I Choose You, Writing the Vows
Writing wedding vows can be a daunting task. It’s a lot of pressure to write something that meticulously expresses your unshakeable commitment of forever. Seriously, f-o-r-e-v-e-r.
It’s a moment that many brides fantasize about—and with good reason. There you are, standing before your betrothed; every eye in the place focused on you in eager anticipation. (Of course they are already marvelling at your unspeakable beauty.) The words flow effortlessly from your mouth in a sing-song of poetic brilliance. Your audience is captivated. The Live Stream video of your vows has gone viral before you’ve even finished speaking them, and you’ve just reduced your partner to a silent, sobbing mess. Victory. You’re the perfect wife.
Now, you just have to sit down and write those words—in reality. And finding those right words to balance everything you want to say in a sniffle-worthy, giggle-inducing, heartfelt eloquence can make even the most noteworthy of Pulitzer-Prize winners glaze over and black out. Writer’s block will just sort of sneak up on you.
One way to help inspire your creativity is to take a momentary break from tradition. Maybe traditional vows just aren’t your thing. Maybe you’re a little offbeat. Try considering a few things that you enjoy together as a couple and then incorporate them into your vows. Game of Thrones fan? Awesome. Why not sneak in some subtle geekery by customizing an exchange between the characters, Jon and Ygritte.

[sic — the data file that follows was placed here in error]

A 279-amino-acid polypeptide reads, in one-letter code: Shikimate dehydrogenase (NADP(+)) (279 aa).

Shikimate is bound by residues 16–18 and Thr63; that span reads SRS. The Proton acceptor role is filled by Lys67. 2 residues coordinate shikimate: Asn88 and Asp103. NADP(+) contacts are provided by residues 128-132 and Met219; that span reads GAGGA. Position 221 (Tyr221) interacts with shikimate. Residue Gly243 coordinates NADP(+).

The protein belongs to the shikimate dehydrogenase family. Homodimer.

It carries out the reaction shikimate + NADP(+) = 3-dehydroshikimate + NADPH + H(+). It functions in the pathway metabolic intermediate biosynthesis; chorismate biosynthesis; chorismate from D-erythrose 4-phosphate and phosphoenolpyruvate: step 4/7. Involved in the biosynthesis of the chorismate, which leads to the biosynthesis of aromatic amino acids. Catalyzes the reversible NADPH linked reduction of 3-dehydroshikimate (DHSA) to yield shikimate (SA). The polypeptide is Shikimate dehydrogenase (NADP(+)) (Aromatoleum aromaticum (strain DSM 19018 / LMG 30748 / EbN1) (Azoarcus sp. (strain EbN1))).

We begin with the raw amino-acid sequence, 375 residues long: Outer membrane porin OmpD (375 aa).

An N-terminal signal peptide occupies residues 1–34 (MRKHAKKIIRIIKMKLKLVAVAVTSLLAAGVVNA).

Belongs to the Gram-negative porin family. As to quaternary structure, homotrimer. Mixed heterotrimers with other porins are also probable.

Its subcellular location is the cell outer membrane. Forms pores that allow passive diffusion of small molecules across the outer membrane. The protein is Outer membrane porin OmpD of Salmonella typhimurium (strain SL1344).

“You’re mine,” she whispered. “Mine, as I’m yours. And if we die, we die. All men must die, Jon Snow. But first, we’ll live.”— George R. R. Martin, A Storm of Swords
Another way to fire up your creativity is to start with a list of questions. What do you love about your partner? What makes you passionate about them? What promises and/or compromises are you willing to make for this person? The answers to these questions will help shape your vows. They can be traditional and serious promises that will serve the strength of your marriage over time, or they can also be quirky, fun, and relevant to the here-and-now. Like “I vow to split the difference on the thermostat,” as Brad Pitt and Jennifer Aniston did when they were married.
And if you’re really stuck, then it might be time to put the wedding vows away for awhile and get a little silly. Taking a break is an important part of writing vows. Just make sure you come back.
– Catherine Thorpe